Excerpt from a grant proposal written in 2011 seeking funding for site-specific installations along the Trent Severn Waterway in 2012
In 2010 I received a grant from the Ontario Arts Council to produce a body of work based on the Trent Severn Waterway for an exhibition at The Art Gallery of Peterborough running from July to September of 2011. As the work developed I envisioned each sculpture shown in the environment that inspired it and realized an increase in scale was needed to reflect the engineering feat of the Lock System. I contacted Parks Canada and received permission to install a site-specific installation at the Peterborough Lift Lock Visitor’s Centre for Artsweek in Peterborough, Ontario. (Link to Photos of the Installation) The main installation of ‘The Waterway’ was at the Visitor’s Centre accompanied by a display at the Art Gallery of Peterborough. This project introduced Parks Canada and the Art Gallery to my idea of the site-specific installations and gained support for creating five more installations that will be displayed at different locks throughout the summer of 2012. This blog will document the production of the two bodies of work.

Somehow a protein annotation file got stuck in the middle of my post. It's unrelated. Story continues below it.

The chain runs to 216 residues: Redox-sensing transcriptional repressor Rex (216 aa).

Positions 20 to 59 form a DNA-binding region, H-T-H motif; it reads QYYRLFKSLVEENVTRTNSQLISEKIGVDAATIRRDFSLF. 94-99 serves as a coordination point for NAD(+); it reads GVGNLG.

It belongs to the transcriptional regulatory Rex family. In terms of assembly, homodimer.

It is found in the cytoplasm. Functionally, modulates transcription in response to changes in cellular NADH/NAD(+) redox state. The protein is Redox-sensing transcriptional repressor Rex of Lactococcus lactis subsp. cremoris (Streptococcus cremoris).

To produce these installations I will continue to combine glass, concrete, steel and rock but on a larger scale. The Locks mark the natural landscape and the installations need to reflect the massiveness of the location by increasing in size to balance with the locks themselves. The Waterway is operated by Parks Canada and is a National Historic Site of Canada. It cuts through 386 km of South Eastern Ontario with a lock system creating a water highway from the Bay of Quinte to Georgian Bay. It is estimated that 1.4 million people from all over the world visit and 120,000 vessels travel through the locks yearly. By placing the work outside the traditional gallery setting it will reach a broader audience who may not regularly visit a gallery exhibition.
The sculptures will consider the waterways effect on the environment and the precarious balance in which the natural and artificial environments exist. While traveling through the Waterway you experience the natural beauty of the environment and then encounter a lock that shows humanity’s engineering genius. The massive concrete walls control the water levels turning a once tumultuous river into pools of smooth glass.